CANADA - Ottawa's unfunded pension obligations are C$65bn ($64bn) higher than previously calculated, a report shows.
The C.D. Howe Institute analysis said the gap between their estimate of C$207.8bn and the official figure of C$142.8bn, is the result of the federal government's reluctance to use accounting methods which private sector firms are obliged to use when determining pension solvency.
The report says government-backed defined benefit funds make obligations look smaller by discounting them at interest rates which tend to be higher than those available in the market. In the private sector, liabilities must be measured and funded on a solvency basis, using the market value of assets and discounting liabilities using yields based on government bonds.
It warned the shortfall could mean member contribution rates could rise to "eye-popping" levels in order to plug the gap.
"The contribution rates for this plan are not high enough to fund it properly and the unfunded gap is growing over time," said institute president William Robson, one of the co-authors of the report.
"So it would be a good idea to get those contribution rates up so that there is actually money in the plan and we are not continuing to draw on some future taxpayer who doesn't know this bill is coming."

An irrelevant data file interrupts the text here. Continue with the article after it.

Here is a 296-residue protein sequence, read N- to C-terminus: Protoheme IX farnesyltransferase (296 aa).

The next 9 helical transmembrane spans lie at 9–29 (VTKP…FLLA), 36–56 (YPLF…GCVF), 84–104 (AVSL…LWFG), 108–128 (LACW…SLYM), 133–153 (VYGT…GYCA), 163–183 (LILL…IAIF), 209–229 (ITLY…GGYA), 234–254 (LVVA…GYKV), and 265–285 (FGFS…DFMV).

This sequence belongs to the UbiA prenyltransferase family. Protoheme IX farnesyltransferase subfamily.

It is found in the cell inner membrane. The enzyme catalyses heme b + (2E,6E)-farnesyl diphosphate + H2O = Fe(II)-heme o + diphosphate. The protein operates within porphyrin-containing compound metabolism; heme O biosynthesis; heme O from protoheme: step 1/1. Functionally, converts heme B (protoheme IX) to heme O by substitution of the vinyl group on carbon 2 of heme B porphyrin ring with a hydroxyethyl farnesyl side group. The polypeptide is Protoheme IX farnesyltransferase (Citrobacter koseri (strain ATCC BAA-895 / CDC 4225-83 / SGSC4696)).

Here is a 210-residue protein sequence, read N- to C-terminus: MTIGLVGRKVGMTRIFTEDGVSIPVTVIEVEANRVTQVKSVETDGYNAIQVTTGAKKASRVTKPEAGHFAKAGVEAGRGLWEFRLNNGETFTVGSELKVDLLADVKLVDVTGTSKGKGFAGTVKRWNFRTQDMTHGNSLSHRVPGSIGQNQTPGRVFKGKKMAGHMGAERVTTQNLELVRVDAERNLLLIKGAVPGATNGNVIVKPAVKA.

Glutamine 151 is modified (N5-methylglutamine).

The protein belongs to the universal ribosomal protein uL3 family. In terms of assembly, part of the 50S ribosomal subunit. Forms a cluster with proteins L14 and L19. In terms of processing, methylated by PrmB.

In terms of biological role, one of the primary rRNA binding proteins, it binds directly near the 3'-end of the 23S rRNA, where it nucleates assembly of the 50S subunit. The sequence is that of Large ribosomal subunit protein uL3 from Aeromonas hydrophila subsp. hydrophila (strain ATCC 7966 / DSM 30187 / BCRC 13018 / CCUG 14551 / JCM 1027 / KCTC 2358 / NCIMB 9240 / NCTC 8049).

Pension-plan members, including Public Service (PS), Canadian Forces (CF) and Royal Canadian Mountain Police (RCMP) employees, account for a third of total contributions to the three funds whereas the government - through the taxpayer ¬- makes up the rest.
The report adds the gap between federal pension promises in the three plans and the assets that back them could be a problem for members if future taxpayers refuse to fill the hole left by inadequate contributions.
"Sensitivities provided in the Chief Actuary's most recent valuations of the PS, RCMP and CF plans suggest that backing their promises with RRBs would require eye-popping contribution rates: 35%, 41% and 42% of pay respectively," said Robson.
"Actual contributions to these plans are currently 19%, 22% and 21% respectively, of which more than two-thirds is already borne by the employer - that is, taxpayers. So simply to keep pace with benefit accruals and stop the gap from growing, contributions in the latest fiscal year would have had to be almost double what was actually paid in, and filling that entire gap would require the federal government to borrow or otherwise find an additional C$65bn over and above the C$143bn unfunded liabilities already recognized in Canada's national debt."
The reports says mitigating this risk would be a useful part of a larger reform of federal employee compensation to increase current compensation and adopt a pension model like the jointly governed, shared-risk plans that have proved successful elsewhere in Canada's broader public sector.
A spokesman for the funds was not immediately available for comment.
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